Faces of Usher Syndrome
“You are a beautiful, strong, smart  individual.  You were that before your diagnosis, and nothing has changed that . What has changed is the way you will live your life, overcoming this obstacle that is Usher syndrome.” UW Retina Specialist


Usher syndrome is the leading cause of deaf-blindness in the United States.  You can read more about it in the About Usher Syndrome  link. 

You probably wouldn't recognize Usher syndrome in someone, if you didn't know they had it.  They look just like anyone else.  Your sister.  Your brother.  Your best friend.  Your son.  Your daughter.  You wouldn't know that they were struggling to see all of their surroundings, or to hear all of the conversation around them.  But they are. 

Someone with Usher syndrome recently said
that if they had lost an arm or a leg, people would be more kind, more understanding, because it would be obvious that there was something wrong.  That sometimes people laugh when they trip, or walk into something, calling them drunk, or a clutz.  That people get offended when they don't hear them say "hello," or see them walk up, calling them rude, or stuck-up. That sometimes their friends forget that they cannot see in dim light, and leave them alone in a crowd in a dimly lit room, or to walk in the dark alone at night. 

Part of the mission of  Vision for a Cure is to raise awareness about Usher syndrome.  We think getting up close and personal with four people with Usher syndrome is the perfect way to do that.  Here are but four of the estimated fifty thousand faces of Usher syndrome in the United States. 

 


Jodi ...  


I was diagnosed with Ushers syndrome in the Spring of 2009.  I was born with hearing loss, so I have had hearing aids my whole life.  It wasn’t until my mid 20’s that I noticed something wasn’t quite right with my vision.  I always had a very hard time in surroundings where the lighting was low/dark, and I now know why my clumsiness is excused.  I was always missing a step or running into low objects.  At the time I thought I was just clumsy, but now I know I really just didn’t see what was in front of me.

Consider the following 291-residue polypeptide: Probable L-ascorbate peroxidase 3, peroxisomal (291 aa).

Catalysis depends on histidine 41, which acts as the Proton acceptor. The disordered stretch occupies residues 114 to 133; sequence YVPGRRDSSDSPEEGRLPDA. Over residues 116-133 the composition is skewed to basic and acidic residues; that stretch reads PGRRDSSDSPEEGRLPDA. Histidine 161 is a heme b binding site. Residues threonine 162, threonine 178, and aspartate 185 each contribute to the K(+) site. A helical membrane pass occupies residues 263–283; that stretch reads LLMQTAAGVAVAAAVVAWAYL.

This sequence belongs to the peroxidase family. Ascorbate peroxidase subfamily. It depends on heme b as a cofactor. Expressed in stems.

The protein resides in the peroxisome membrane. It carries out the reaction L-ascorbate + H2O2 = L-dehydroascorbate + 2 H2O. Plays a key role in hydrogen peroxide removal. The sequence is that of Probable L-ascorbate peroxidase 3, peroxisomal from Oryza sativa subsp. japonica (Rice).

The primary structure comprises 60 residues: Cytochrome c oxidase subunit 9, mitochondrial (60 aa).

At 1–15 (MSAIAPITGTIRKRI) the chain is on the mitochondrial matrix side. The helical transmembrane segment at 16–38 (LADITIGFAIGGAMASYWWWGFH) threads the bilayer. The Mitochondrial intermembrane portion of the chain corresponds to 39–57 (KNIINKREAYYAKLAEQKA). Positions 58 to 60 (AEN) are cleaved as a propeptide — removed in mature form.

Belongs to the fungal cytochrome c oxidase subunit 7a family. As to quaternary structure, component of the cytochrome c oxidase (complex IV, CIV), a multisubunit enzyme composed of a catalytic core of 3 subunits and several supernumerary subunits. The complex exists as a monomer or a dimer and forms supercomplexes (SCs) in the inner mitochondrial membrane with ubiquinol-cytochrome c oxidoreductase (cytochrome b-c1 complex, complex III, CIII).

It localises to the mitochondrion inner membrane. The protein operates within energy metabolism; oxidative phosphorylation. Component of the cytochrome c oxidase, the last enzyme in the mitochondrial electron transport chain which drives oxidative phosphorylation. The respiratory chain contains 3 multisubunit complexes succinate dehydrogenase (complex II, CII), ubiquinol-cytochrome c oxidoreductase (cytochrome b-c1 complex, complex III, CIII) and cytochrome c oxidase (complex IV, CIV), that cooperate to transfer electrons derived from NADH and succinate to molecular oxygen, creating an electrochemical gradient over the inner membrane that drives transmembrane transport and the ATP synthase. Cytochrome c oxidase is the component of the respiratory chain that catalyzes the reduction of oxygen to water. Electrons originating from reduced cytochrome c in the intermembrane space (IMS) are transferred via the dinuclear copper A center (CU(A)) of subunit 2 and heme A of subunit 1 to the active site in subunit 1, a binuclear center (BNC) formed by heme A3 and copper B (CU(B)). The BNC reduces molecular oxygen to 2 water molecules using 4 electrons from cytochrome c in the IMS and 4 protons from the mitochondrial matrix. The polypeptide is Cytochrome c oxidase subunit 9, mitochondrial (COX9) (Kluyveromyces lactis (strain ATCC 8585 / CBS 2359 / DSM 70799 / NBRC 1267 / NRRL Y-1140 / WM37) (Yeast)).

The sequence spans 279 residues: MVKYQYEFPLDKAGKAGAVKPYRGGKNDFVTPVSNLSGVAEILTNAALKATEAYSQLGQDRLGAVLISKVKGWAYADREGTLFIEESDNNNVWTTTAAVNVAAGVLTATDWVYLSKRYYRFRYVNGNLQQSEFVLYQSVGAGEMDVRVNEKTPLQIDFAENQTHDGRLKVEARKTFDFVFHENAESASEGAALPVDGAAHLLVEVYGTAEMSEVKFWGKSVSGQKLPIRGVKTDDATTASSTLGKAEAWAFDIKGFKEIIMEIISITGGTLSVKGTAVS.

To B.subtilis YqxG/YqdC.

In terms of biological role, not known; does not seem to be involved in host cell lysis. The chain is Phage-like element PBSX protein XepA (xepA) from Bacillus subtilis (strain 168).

My vision is best described as a donut … I see what’s in front of me.  The ‘hole’ - the circle - is best described as to where my ‘blind spots’ are.  Beyond the circle, I can tell something is there if it moves, but I would have to turn my head to actually see it. 

While I live a somewhat normal life, this disease affects my daily life.  I no longer drive.  I had to switch jobs because my job involved driving all day.  While the change was scary for me because I took a pay cut, I also know that I made the best decision for myself, and for my career.  Luckily, I am very blessed that I love my new job and the company I work for has been very supportive and helpful in understanding my needs/conditions.

When I was first diagnosed the best feeling I can describe was pure frustration. I didn’t understand why, at 29 years of age, I was just being told that I had this condition.  I had the same audiologist since I was 2 years old, how could he NOT put two and two together.  Needless to say, I switched audiologists after that.  

My frustrations then turned to depression, and I found myself wondering what my adult life was going to be like.  I was single at the time, and now terrified that if I met prince charming he was never going to want to take on my challenges.  Who would want to be with someone who is losing their vision, and could someday be blind?  He will be forced to ‘take care of me,’ and who knows how my mental state will be if/when that day comes.  While I did a great job of hiding this, inside I was in a really dark place. 

I sought out counseling and learned to find the positives.  I need to live my life
NOW, and try not to worry about what the future holds, because we cannot predict the future.